“Fun David! I bounce!” He tried to pull away, so I let him go. He ran a few steps, then turned back to me. “C’mon Mommy! Mommy! Bounce!”
“In a minute, Bubby. Mommy’s talking.”
“Five minutes. Okay, David? Five minutes.”
He held up a hand, showing five fingers. “Five minutes,” he repeated. “Bye!” And he was gone, chasing after his sister, screaming her name.
I turned back to the other women, and they were staring at me. I wondered what I did – was I not attentive enough? Did I not use the proper applied behavioral therapy listening techniques? Funny how you get so used to people judging you with your child that it becomes second nature. Finally, one of the other Moms broke the ice.
“You just had a conversation.”
She said it like it was hard for her to believe, and suddenly, I was spiraling back in time, to two years before, when I wouldn’t have believed it either. Two years before, that kind of back-and-forth was something I’d only hoped and dreamed we’d someday be doing. And now there it was, someday, and I took it for granted. I shook my head at myself.
“I know. It’s normal for me now, but two years ago it wasn’t. Two years ago, he didn’t talk. Not more than a word or two, anyway. Two years ago, he screamed and pointed and screamed some more. Or he shut down and ignored us all.” I look over to where he bounced, chasing his sister around, laughing and shouting and enjoying himself immensely, and I smiled. I smiled big.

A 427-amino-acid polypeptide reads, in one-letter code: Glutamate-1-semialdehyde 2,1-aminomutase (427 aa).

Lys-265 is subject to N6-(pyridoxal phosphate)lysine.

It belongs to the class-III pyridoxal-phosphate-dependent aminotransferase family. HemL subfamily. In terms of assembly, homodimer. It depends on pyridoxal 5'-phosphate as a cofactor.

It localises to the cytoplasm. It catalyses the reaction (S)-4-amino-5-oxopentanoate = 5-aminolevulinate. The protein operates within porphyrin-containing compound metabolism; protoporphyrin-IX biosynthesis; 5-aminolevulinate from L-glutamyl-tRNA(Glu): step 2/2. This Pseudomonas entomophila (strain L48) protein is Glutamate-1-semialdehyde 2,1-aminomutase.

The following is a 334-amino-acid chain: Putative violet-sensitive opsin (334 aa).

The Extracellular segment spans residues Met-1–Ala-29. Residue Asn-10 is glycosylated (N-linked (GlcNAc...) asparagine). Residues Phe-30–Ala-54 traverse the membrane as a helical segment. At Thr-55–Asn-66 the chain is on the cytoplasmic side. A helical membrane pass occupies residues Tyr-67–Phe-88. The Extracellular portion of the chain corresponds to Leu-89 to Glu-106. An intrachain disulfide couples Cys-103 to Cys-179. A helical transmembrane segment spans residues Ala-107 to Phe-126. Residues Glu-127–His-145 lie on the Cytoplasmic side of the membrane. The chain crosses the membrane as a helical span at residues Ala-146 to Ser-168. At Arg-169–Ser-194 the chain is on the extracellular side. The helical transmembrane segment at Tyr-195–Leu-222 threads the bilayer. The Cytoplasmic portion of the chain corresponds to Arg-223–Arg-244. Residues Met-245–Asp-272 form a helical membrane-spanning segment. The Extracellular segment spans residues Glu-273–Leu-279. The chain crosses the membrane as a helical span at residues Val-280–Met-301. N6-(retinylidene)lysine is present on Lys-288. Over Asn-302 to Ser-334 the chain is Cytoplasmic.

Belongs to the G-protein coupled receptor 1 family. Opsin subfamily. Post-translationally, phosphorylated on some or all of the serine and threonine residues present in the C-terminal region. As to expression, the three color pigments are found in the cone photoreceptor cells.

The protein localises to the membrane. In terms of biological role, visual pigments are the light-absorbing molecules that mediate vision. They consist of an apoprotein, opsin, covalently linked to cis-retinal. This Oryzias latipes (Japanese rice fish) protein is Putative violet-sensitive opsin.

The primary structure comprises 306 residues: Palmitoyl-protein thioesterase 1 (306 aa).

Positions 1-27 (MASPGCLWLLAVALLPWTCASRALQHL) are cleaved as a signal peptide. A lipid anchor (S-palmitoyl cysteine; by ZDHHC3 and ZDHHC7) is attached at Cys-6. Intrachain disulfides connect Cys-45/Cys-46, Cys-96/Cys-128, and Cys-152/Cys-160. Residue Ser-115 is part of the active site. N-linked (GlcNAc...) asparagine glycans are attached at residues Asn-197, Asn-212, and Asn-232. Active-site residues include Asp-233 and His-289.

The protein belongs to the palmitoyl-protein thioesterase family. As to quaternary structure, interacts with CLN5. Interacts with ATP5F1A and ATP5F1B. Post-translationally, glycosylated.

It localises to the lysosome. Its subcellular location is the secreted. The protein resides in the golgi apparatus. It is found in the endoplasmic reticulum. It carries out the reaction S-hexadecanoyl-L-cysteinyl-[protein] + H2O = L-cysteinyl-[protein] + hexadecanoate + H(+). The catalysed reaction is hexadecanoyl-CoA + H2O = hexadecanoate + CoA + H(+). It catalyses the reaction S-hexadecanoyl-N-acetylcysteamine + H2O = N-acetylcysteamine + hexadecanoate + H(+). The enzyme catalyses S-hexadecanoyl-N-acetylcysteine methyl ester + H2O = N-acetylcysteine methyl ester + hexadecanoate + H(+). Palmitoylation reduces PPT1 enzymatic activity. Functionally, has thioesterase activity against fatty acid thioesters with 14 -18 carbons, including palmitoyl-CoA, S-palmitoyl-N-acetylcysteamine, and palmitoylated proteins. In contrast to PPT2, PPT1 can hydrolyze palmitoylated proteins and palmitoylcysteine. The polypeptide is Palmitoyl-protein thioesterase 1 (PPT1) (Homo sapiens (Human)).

“He called you ‘Mommy’”, said another mother. The longing in her voice cut into me. “Mine can’t even say ‘Mommy’.” Her voice caught and she looked up at the fluorescent lights, blinking hard. I stepped forward, wrapping my arms around her and I said “Oh, honey, he will. He will, and it will be so worth waiting for. I promise.”
We chatted some more, about therapies and food and tantrums and other kids and what works and what doesn’t and why it’s all so damn hard. Pretty soon it was time to go, and as I was rounding up the kids, I saw a very tired, very frustrated mother at the end of her rope. Her child was in front of her on the floor, locked in a tantrum of epic proportions because he spilled water on his pants and couldn’t bear the sensation of an inch-wide wet patch on his leg. She looked up apologetically and said “I’m sorry….he’s so loud, I know.” I smiled and I said “Not as loud as mine. And don’t apologize. You have to know we’ve all been there. Do what you need to do.” She thanked me for my understanding, and gathered him in her arms, crooning and rocking and trying to distract him.
No one rushed forward to tell her how to parent her child or what she should do to fix this because we all knew that our kids are all individuals, and we knew that Mom knew what works and what doesn't work for her kid. It was kind of refreshing being with a group of people who get that.
I managed to get David’s coat on him, which was no easy task because he and Anna were so busy tickling each other and running in circles around me. I could barely get him to stop long enough to do it. We headed for the door and he turned to look over his shoulder at the boy he'd just met.
“Bye, Dylan! Bye! Bye, Dylan! See ya later!”
Dylan and his Mom and all the other Moms waved, and I wavde back with the papers in my hand, papers with hastily scribbled email addresses and phone numbers. I looked down at David – who had just became a sign of hope and didn’t even know it - and I smiled and said: “You’ve come a long way, baby” as I tweaked his nose.
And I realized – it wasn’t just him I was talking to.